It was never imagined "when the U.S. was founded" that the rich would be so rich and the poor so poor. It was never imagined "when the U.S. was founded" that opportunities to get ahead would depend so profoundly on one's family circumstances and other starting conditions. How could this have happened in the "land of opportunity?" What are the effects of such profound inequality? And what, if anything, should be done about it?
Terms: Aut | Units: 4 | UG Reqs: WAY-ED, WAY-SI | Grading: Letter (ABCD/NP)

SOC 8: Sport, Competition, and Society

This course uses the tools of social science to help understand debates and puzzles from contemporary sports, and in doing so shows how sports and other contests provide many telling examples of enduring social dynamics and larger social trends. We also consider how sport serves as the entry point for many larger debates about the morality and ethics raised by ongoing social change.
Terms: Spr | Units: 3-5 | UG Reqs: WAY-ER, WAY-SI | Grading: Letter or Credit/No Credit
Instructors: Freese, J. (PI)

SOC 20N: What counts as "race," and why? (CSRE 20N)

Preference to freshmen. Seminar discussion of how various institutions in U.S. society employ racial categories, and how race is studied and conceptualized across disciplines. Course introduces perspectives from demography, history, law, genetics, sociology, psychology, and medicine. Students will read original social science research, learn to collect and analyze data from in-depth interviews, and use library resources to conduct legal/archival case studies.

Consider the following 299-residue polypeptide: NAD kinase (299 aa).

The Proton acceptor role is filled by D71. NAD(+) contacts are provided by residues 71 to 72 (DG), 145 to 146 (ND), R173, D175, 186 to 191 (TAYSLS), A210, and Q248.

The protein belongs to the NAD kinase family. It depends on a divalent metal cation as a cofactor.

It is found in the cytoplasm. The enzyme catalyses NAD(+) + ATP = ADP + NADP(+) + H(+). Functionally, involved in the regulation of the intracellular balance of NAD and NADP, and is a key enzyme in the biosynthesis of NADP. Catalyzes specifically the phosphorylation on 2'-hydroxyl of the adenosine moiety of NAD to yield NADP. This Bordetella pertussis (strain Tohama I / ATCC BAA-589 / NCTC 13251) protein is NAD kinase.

Terms: Win | Units: 4 | UG Reqs: WAY-ED, WAY-SI | Grading: Letter (ABCD/NP)

SOC 22N: The Roots of Social Protest

Preference to freshmen. The conditions under which social protest occurs and the emergence, success, and viability of contemporary social movements. Examples include women's civil rights, ecology, and antiwar and anti-globilization movements in the U.S. and elsewhere. Sociological theories to explain the timing, location, and causes of mobilization; how researchers evaluate these theories. Comparison of tactics, trajectories, and outcomes.
Terms: not given this year, last offered Winter 2016 | Units: 3 | UG Reqs: GER:DB-SocSci, GER:EC-GlobalCom, WAY-SI | Grading: Letter (ABCD/NP)

SOC 45Q: Understanding Race and Ethnicity in American Society (CSRE 45Q)

Preference to sophomores. Historical overview of race in America, race and violence, race and socioeconomic well-being, and the future of race relations in America. Enrollment limited to 16.
Terms: Aut | Units: 4 | UG Reqs: GER:DB-SocSci, GER:EC-AmerCul, WAY-ED, WAY-SI | Grading: Letter or Credit/No Credit
Instructors: Snipp, C. (PI)